Small holes are provided in the floor 22 of casing section 10 through which the two conduits 95 and 98 and the conductor 99 extend to the outside of the casing section 10. Ring shaped rubber grommets or the like are provided to seal these three holes to limit or prevent air from entering the casing section 10 which has a subatmospheric pressure during operation of the machine.

An opening 100 is provided in the cover 21 of base section 12 through which the two conduits 95 and 98 and the conductor 99 enter into the interior of base section 12.

The peristaltic pumps 71 and 72 are of the positive displacement type. Collector liquid conduit 95, after entering the base section 12 through the opening 100, extends to the valve 16, to the pump 71 and to the collector liquid container 13. The aspirating probe conduit 98 extends through the opening 100 to the pump 72 and then to the container 14 which receives the particle ladened collector liquid. Conductor 99 extends from the hole 100 to the electrical power supply unit 94.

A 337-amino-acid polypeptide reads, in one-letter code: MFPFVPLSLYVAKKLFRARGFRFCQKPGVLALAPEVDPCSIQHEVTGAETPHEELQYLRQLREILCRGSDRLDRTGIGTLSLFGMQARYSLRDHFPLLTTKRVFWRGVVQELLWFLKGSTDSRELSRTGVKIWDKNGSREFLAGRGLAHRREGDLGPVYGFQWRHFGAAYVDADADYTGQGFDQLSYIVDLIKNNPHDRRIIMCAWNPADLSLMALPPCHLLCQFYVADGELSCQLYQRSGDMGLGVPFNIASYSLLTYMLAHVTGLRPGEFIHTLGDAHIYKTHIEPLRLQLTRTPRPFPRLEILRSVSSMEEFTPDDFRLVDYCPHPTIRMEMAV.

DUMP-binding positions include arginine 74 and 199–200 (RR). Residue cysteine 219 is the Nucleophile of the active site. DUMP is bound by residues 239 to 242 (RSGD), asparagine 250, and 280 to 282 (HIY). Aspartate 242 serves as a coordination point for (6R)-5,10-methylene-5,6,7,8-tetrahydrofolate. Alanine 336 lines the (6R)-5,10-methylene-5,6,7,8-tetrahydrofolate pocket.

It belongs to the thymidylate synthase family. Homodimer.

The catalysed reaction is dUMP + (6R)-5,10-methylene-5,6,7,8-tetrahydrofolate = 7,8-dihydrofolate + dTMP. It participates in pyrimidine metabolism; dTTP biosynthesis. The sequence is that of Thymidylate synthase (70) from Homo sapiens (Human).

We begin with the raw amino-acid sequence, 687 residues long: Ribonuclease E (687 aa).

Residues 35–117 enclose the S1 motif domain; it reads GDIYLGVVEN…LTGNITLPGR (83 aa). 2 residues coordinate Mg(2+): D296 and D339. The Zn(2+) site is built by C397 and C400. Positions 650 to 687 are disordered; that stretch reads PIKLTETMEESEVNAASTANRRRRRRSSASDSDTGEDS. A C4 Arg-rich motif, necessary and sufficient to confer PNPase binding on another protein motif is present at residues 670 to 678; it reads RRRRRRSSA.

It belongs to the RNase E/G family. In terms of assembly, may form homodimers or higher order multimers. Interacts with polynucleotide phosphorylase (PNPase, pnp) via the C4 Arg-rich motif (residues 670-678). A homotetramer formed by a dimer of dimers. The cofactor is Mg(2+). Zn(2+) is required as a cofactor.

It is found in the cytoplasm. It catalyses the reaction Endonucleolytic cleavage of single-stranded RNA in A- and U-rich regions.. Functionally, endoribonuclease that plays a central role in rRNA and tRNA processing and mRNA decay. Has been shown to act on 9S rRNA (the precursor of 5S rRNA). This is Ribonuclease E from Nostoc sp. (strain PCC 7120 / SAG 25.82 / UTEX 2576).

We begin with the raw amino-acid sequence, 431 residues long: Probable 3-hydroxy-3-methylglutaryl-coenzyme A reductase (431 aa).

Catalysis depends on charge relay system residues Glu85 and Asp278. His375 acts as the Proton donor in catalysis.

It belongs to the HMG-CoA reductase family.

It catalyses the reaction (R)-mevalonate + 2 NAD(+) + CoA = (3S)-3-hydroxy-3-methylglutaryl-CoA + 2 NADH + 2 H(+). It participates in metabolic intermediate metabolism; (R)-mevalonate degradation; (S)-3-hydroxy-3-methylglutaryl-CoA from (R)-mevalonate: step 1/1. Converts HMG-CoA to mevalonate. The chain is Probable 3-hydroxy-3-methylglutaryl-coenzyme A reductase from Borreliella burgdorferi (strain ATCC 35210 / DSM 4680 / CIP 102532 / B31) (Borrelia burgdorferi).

In the operation of the machine the start button is actuated and this has the effect of starting the two motors 70 and 90. Operation of the motor 70 causes rotation of the collector disk 80 and the operation of the two pumps 71 and 72. Operation of the motor 90 operates the blower 91 to cause the air to fiow into the inlet nozzle, around the disk 80, through the openings 48 and 49 in the subfioor 44 of the casing section 10 and the openings 148 and 149 in the casing cover 21.

After button 20 is actuated to start the motors 70 and 90, collector liquid in container 13 may be delivered to the top of the rotating disk 80 by turning the valve 17, which is of a modulating type, to an open position. Container 13 may be equipped with a liquid flow meter and the collector liquid may thus be caused to be delivered to the disk 80 at a desired rate of flow by adjusting the valve as dictated by the reading of the liquid flow meter. The scale range of the liquid flow meter may be on the order of from 0 to about milliliters per minute, for example.

In conjunction with the delivery of collector liquid to the disk 80, the aspirating probe 96 withdraws the collector liquid which flows into the disk trough 86 from the trough and delivers it through the conduit 98 to the container 14, the liquid being drawn through the conduit 98 by reason of the suction or aspirating effect created by the pump 72.